What Happens When Nurses Become Patients
One thing that is true about most nurses is that they like to be in control. Nurses know what they’re talking about, so when they become the patient, things can get difficult. Many nurses don’t like handing the reigns over to another nurse regardless of how qualified they may be.
Here are 4 things that will probably happen when a nurse becomes the patient.
1. Their inner germaphobe kicks in.
Nurses know where all the germs hide. Because they work in the medical field, they know what gets cleaned and disinfected daily, and what does not.
Angela Brooks says one of these items is the clipboard that holds medical forms. “I always think about how many people who have snotty noses and are coughing all over the clipboard that I am now holding. The one item in the doctor’s office, which is not wiped off at the end of the day, or between germy sick patients.”1
2. They have issues handing over control.
Many nurses find it difficult to fully hand over control to the medical professionals taking care of them. Often, nurses try to insert their own nurse knowledge and opinion when others are treating them.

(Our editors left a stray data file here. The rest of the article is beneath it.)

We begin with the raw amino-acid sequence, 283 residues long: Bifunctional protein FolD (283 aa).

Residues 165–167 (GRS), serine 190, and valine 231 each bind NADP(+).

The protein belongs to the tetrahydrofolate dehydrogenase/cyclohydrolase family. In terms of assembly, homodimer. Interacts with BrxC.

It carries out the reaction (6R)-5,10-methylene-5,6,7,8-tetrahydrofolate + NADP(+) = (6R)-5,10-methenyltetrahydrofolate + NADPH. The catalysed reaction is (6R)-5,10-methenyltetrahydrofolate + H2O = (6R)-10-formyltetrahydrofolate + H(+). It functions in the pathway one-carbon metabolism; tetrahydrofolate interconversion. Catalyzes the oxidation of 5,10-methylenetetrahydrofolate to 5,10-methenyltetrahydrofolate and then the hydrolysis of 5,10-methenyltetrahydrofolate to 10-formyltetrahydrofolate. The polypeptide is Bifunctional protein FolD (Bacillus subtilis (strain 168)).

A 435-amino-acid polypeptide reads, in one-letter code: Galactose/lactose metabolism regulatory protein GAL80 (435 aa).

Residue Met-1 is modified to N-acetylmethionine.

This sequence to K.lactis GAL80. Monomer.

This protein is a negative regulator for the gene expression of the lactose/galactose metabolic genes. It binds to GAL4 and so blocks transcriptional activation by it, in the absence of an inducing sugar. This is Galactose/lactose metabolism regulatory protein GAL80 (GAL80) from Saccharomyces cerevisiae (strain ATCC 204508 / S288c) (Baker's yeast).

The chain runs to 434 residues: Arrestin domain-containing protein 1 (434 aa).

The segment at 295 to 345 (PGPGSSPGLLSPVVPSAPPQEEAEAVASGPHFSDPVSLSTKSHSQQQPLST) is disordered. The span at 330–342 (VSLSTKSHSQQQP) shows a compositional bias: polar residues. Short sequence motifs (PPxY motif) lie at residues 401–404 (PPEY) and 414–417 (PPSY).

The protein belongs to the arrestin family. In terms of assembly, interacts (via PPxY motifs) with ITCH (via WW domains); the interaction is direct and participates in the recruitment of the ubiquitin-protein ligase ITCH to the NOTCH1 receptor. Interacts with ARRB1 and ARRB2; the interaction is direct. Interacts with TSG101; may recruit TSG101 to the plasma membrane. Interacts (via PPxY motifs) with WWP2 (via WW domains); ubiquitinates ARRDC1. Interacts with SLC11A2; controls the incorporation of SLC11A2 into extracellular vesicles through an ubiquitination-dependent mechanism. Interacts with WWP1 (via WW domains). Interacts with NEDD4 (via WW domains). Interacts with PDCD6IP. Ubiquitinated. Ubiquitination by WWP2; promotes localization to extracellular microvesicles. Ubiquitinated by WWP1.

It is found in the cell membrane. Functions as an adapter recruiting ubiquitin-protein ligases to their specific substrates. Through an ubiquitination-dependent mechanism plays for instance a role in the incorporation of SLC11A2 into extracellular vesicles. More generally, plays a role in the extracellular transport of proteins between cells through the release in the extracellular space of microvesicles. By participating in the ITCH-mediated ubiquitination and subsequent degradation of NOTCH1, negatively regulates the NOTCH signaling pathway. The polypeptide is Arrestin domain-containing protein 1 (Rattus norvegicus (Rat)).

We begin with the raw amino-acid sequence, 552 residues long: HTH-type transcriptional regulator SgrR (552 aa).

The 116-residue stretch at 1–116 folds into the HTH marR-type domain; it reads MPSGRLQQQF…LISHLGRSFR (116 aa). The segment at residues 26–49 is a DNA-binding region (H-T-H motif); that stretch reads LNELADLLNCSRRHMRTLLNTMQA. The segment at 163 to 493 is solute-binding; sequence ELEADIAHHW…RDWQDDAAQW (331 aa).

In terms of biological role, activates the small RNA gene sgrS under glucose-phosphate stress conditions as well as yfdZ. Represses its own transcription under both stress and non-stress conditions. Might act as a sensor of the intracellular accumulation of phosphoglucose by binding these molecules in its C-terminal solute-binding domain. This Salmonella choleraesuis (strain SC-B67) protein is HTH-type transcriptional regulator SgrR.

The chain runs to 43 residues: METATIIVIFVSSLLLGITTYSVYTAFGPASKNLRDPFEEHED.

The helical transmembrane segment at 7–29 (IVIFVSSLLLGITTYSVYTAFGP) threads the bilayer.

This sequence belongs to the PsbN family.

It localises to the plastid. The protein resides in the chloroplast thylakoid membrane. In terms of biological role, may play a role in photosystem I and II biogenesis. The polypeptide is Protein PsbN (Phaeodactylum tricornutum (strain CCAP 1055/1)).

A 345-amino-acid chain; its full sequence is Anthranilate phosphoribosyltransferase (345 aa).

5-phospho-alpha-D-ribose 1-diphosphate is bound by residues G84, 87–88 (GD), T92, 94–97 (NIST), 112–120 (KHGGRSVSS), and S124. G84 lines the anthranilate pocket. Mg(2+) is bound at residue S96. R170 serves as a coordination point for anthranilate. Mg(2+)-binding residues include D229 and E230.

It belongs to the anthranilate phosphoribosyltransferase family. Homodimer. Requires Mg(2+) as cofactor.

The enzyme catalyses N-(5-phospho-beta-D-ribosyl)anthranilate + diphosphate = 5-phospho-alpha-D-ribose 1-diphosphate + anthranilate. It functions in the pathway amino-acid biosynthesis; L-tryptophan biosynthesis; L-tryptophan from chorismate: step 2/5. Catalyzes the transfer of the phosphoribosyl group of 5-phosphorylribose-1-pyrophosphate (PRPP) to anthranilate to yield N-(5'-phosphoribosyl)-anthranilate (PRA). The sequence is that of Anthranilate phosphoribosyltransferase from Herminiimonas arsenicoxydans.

Shazia from The Atlantic gives the example of her coworker who was in the hospital and put on a medication that had possible side effects of nausea and vomiting. “The doctor’s orders stated to give anti-nausea medication if needed–only for if and when the patient displayed the symptom. But my coworker decided that her orders superseded the doctors—a classic mindset of nurses who become patients. She had no intention of feeling any of the side effects.”2
3. Sometimes they become rule breakers.
Shazia says, “It’s also not unusual to find nurses believing that they are above the rules when the tables turn on them.”2
Sometimes nurse knowledge gets the best of us. Nurses who become patients often think they still know best and will defy the orders given to them by doctors and nurses.
4. The unusual is likely to happen.
We’ll call this one ‘nurses’ luck.’ Often when nurses are patients, anything that could happen will. Shelly from Mighty Nurse tells us “if something can happen, it probably will if a nurse is the patient. It’s Murphy’s Law or something. Think of the most obscure, barely-relevant complication, and THAT will be that complication they have. Been there, done that.”3
Let’s face it, as a nurse, we’d all rather be the nurse than the patient. It can be hard as a nurse to transition into the role of patient. Learning to trust your fellow nurses and medical professionals can help make this transition easier.
How do you react to being a patient as a nurse? Tell us in the comments below!